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Penn's Provincial Court

William Penn established the Provincial Court in 1684, joining the the province's three other governing bodies established two years earlier - the Provincial Assembly, Governor, and Council.

The Court consisted of five judges who rode on horseback around the province and holding trials and hearing appeals in taverns and homes.

Old Chester Courthouse


C.P. Tholey (drawing), George Smith (book), 1862

Presented to the Supreme Court of Pennsylvania by the Pennsylvania Bar Association on May 22, 1972 at Independence Hall, Philadelphia Pa. On the 250th Anniversary of the Founding of the Supreme Court of Pennsylvania. Drawing signed Waltrich.

As the province developed, the residents found it necessary to build courthouses to conduct official business in the county. Old Chester Courthouse, erected in 1724, is the oldest meeting place of the Supreme Court still standing

Market Square Town Hall

Presented to the Supreme Court of Pennsylvania by the Pennsylvania Bar Association on May 22, 1972 at Independence Hall, Philadelphia Pa. On the 250th Anniversary of the Founding of the Supreme Court of Pennsylvania. Artist Unknown

When the Supreme Court began holding sessions in the Western District in 1806, it met in this court building on Market Square in Pittsburgh which also served as the Town Hall. A new courthouse was opened in 1841 providing space for both the Supreme Court and the U.S. District Court. The Market Square building pictured here was destroyed by fire in 1882.

Allegheny County Courthouse


By Unknown author - A scan of an engraving that appeared in the Feb 21, 1857 edition of Ballou's Pictorial, Public Domain,

In 1841, the court moved from the Market Square location to a new county courthouse designed by John Chislett, hearing arguments on the second floor. That courthouse, however, fell into disrepair and eventually caught fire requiring it to be demolished.

The court moved into the current county courthouse at the same location in 1888, hearing arguments on the eighth floor before moving across the street to the City-County Building.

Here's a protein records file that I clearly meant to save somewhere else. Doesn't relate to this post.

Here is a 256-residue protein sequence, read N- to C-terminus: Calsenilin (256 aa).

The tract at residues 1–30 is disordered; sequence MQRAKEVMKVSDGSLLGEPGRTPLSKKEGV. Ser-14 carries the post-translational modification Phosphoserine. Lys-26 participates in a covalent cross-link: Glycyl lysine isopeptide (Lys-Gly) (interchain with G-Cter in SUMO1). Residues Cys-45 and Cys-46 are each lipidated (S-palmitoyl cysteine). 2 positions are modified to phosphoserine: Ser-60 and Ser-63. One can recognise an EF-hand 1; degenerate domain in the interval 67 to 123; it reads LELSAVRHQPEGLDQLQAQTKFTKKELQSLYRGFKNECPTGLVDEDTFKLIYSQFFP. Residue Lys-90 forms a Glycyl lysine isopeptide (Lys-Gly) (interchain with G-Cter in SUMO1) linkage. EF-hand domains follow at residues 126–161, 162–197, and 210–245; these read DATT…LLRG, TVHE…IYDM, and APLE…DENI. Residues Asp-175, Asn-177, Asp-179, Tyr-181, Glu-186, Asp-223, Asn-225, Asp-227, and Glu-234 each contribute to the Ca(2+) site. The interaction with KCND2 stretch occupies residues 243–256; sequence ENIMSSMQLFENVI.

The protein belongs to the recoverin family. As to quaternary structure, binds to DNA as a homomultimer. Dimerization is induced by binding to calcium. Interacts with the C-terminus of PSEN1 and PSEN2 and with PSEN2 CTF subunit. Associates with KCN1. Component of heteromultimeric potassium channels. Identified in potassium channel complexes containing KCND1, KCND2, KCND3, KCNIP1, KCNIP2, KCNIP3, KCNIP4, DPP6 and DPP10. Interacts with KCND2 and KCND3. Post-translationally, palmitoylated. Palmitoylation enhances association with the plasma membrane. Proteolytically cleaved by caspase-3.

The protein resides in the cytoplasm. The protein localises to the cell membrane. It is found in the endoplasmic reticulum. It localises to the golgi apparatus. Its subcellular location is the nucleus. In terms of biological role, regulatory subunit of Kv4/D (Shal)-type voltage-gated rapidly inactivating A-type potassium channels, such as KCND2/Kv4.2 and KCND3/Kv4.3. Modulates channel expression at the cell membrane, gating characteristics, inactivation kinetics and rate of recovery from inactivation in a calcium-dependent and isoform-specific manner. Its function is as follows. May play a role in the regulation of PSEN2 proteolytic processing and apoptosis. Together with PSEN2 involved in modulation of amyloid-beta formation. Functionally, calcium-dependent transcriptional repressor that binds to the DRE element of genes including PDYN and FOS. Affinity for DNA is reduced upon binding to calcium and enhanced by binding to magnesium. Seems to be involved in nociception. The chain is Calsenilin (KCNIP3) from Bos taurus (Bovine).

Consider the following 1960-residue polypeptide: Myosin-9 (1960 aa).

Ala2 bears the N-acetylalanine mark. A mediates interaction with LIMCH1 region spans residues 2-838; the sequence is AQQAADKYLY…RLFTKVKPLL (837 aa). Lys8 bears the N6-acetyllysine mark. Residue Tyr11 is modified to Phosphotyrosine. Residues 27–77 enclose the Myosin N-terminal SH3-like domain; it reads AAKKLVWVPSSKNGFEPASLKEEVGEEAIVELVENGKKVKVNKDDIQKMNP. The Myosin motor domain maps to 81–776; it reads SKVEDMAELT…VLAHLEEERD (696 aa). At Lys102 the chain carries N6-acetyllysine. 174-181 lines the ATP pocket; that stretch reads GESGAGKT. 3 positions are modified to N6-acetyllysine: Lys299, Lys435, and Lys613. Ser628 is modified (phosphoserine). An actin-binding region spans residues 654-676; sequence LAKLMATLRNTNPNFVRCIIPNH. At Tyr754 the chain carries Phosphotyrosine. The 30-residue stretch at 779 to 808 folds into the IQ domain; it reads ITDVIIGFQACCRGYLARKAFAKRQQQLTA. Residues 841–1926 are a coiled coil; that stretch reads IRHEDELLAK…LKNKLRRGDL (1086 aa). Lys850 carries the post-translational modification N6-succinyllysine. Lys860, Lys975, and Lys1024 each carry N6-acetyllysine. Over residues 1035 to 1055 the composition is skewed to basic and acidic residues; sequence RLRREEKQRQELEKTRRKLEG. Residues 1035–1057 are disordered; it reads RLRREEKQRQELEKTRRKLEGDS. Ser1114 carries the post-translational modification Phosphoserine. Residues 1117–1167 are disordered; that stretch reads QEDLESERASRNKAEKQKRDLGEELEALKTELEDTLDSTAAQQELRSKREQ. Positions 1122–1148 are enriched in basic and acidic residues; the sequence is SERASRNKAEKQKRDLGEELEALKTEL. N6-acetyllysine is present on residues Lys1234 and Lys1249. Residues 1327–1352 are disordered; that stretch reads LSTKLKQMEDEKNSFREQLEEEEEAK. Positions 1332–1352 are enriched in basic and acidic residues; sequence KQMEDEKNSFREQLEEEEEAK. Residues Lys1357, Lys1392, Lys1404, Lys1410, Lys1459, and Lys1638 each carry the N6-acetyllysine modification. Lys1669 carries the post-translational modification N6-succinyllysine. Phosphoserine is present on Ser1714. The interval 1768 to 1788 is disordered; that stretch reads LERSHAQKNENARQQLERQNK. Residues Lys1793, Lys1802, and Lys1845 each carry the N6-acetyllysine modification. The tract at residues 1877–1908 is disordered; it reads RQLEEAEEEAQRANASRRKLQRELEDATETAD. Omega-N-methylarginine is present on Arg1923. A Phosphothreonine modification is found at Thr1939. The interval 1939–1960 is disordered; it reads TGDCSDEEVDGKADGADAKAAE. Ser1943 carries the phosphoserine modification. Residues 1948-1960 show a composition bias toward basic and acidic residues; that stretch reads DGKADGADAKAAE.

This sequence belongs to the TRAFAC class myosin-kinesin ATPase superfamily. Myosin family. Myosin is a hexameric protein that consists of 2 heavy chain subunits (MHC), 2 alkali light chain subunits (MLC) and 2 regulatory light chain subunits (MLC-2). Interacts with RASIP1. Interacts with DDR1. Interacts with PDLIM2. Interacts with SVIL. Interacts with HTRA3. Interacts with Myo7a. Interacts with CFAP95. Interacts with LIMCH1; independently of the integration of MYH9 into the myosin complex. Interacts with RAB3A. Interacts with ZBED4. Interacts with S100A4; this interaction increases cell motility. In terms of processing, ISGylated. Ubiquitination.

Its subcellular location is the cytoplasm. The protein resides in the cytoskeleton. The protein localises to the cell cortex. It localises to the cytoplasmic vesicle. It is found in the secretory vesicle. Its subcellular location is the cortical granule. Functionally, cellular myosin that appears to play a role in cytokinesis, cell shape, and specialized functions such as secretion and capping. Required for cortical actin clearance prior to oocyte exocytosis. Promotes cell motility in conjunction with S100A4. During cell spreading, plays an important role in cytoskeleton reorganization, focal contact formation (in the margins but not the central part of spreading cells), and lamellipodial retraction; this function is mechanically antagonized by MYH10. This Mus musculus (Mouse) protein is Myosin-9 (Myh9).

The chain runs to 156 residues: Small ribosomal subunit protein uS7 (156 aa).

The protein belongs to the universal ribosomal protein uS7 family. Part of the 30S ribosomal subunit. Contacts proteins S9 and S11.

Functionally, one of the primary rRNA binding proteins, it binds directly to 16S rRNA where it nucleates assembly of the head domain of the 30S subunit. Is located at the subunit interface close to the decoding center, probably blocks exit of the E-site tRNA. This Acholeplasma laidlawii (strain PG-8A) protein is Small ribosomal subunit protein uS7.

The still-standing Allegheny County Courthouse. Artist and Photographer Unknown

Philadelphia's Towne House

Artist Unknown

Much of the Provincial Court’s early work took place in Philadelphia and at its beginnings the Court used local homes to conduct its business.  In 1707, the city constructed the Towne House, which was a two-story house and market that functioned as an early city hall.  The Court conducted its business at the Towne House until 1743 when it moved to its own courtroom in the State House - now known as Independence Hall.

Independence Hall

The Supreme Court's Courtroom in Independence Hall was restored to its original condition by the National Park Service. The Supreme Court celebrated its 300th anniversary on May 18, 2022.

The Supreme Court witnessed the birth of the nation from its courtroom sitting opposite the Assembly Room where both the Declaration of Independence and the Constitution were drafted and signed.

The Courtroom served as a museum dedicated to the Country's independence until its restoration by the National Parks Service.

A view into the Assembly Room from the Supreme Court's Courtroom in Independence Hall.

Violet Oakley's mural in the Harrisburg Courtroom depicting the Supreme Court sitting in its chambers during the time of the revolution. After the reading of the Declaration of Independence the seal of King George, which hung behind the bench was removed and burned in the street.

Detail of Pennsylvania’s Coat of Arms hanging in the Supreme Court of Pennsylvania’s courtroom at Independence Hall.  Painted in 1785 by George Rutter.

Other Philadelphia Courtrooms

After Congress authorized Philadelphia to temporarily become the nation’s capital in 1790, the Court moved to Old City Hall where it shared a room with the newly-created United States Supreme Court.  After the federal government relocated to Washington D.C., the Supreme Court of Pennsylvania moved back to Independence Hall where it held session until 1824.  The Court later took up quarters in a number of rooms including at Old Congress Hall, the Grand Chapter Room of the old Masonic Hall, and a second story room in Independence Hall.  The Court sat in Independence Hall until moving to City Hall.

The Courtroom at Old City Hall.

In describing the importance of the Pennsylvania Supreme Court to the nation, United States Chief Justice William Howard Taft remarked “[w]e whose past covers only 132 years feel strongly the honor of (recognizing) the bi-centennial of that more venerable court, the members of which grace this presence, the Supreme Court of Pennsylvania. A court which has contributed to the jurisprudence of this country through Judges like McKean, Tilghman, John Bannister Gibson and George Sharswood, and in the strength and wealth of whose judgments the genius and learning of Andrew Hamilton, Dallas, Binney, Sergeant, Rawle, the Ingersolls and a host of others of the country's greatest lawyers are manifest, may well command the admiration, pride and profound respect, not only of Pennsylvanians, but of all Americans."

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